Russia’s Navy is working on hypersonic nukes and sub-launched nuclear drones, Putin says
"Work is being successfully completed to create modern weapons systems for the Navy."
MOSCOW, July 26 (Reuters) – Russian President Vladimir Putin said on Sunday the Russian Navy would be armed with hypersonic nuclear strike weapons and underwater nuclear drones, which the defense ministry said were in their final phase of testing.
Putin, who says he does not want an arms race, has often spoken of a new generation of Russian nuclear weapons that he says are unequaled and can hit almost anywhere in the world. Some Western experts have questioned how advanced they are.
The weapons, some of which have yet to be deployed, include the Poseidon underwater nuclear drone, designed to be carried by submarines, and the Tsirkon (Zircon) hypersonic cruise missile, which can be deployed on surface ships.
The combination of speed, maneuverability, and altitude of hypersonic missiles, capable of traveling at more than five times the speed of sound, makes them difficult to track and intercept.
Speaking in St Petersburg at an annual naval parade that showcases Russia's best ships, nuclear submarines, and naval aviation, Putin said the navy's capabilities were growing and it would get 40 new vessels this year.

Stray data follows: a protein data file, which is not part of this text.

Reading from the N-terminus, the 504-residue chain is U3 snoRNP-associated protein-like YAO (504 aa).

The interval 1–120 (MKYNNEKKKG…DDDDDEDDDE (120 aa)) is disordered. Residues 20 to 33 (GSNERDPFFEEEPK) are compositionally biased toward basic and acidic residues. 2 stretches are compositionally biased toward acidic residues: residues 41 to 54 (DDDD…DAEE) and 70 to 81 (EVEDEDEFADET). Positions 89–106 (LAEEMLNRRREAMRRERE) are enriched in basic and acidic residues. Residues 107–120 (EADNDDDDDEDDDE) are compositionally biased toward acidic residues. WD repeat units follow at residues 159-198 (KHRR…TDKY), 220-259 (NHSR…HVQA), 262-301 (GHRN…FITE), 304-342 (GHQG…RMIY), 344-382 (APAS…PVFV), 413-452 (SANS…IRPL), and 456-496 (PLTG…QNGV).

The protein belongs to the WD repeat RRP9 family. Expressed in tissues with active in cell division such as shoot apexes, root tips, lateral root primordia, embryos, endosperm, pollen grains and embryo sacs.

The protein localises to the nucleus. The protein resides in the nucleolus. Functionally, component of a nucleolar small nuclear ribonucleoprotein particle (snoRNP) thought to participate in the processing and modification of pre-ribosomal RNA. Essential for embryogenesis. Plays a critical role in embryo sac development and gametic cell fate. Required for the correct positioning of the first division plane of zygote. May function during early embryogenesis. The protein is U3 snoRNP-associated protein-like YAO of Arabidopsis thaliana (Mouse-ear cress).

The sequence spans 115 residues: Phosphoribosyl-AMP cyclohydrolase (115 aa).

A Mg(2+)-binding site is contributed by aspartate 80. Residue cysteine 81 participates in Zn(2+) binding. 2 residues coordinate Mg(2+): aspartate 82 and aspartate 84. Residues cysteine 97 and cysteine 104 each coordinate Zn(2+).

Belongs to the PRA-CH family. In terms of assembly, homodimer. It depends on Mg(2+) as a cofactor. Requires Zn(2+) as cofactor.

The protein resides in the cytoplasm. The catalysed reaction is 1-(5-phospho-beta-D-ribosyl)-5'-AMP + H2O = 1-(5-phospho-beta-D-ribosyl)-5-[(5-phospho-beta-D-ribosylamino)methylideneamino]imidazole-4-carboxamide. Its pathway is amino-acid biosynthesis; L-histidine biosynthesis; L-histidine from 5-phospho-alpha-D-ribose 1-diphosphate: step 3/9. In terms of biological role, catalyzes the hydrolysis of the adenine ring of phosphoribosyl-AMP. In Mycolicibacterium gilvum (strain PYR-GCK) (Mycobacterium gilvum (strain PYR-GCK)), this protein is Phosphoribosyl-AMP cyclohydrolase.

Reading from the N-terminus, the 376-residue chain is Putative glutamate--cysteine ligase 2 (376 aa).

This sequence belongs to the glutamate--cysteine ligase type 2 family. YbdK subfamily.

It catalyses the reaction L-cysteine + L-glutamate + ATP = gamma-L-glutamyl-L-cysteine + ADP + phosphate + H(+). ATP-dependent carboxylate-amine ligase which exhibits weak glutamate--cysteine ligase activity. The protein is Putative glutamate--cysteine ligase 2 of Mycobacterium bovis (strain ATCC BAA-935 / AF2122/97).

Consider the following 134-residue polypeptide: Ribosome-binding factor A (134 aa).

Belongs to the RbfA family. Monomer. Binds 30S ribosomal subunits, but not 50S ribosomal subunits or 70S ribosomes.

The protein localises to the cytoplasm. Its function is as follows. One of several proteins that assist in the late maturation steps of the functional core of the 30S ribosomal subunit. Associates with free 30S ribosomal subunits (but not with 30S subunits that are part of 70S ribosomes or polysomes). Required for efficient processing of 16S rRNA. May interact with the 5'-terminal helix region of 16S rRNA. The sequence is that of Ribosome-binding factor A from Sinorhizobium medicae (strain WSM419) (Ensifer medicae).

He did not specify when it would receive new hypersonic weapons but suggested that day was drawing closer.
“The widespread deployment of advanced digital technologies that have no equals in the world, including hypersonic strike systems and underwater drones, will give the fleet unique advantages and increased combat capabilities,” Putin said.
In a separate statement released via Russian news agencies, the defense ministry said testing of the Belgorod, the first submarine capable of carrying the Poseidon drones, was underway and testing of the weapons systems was nearing completion.
“Work is being successfully completed to create modern weapons systems for the Navy,” it was cited as saying.
Putin last year threatened to deploy hypersonic missiles on ships and submarines that could lurk outside U.S. territorial waters if the United States moved to deploy intermediate-range nuclear weapons in Europe.
Washington has not deployed such missiles in Europe, but Moscow is worried it might.
(Editing by Barbara Lewis)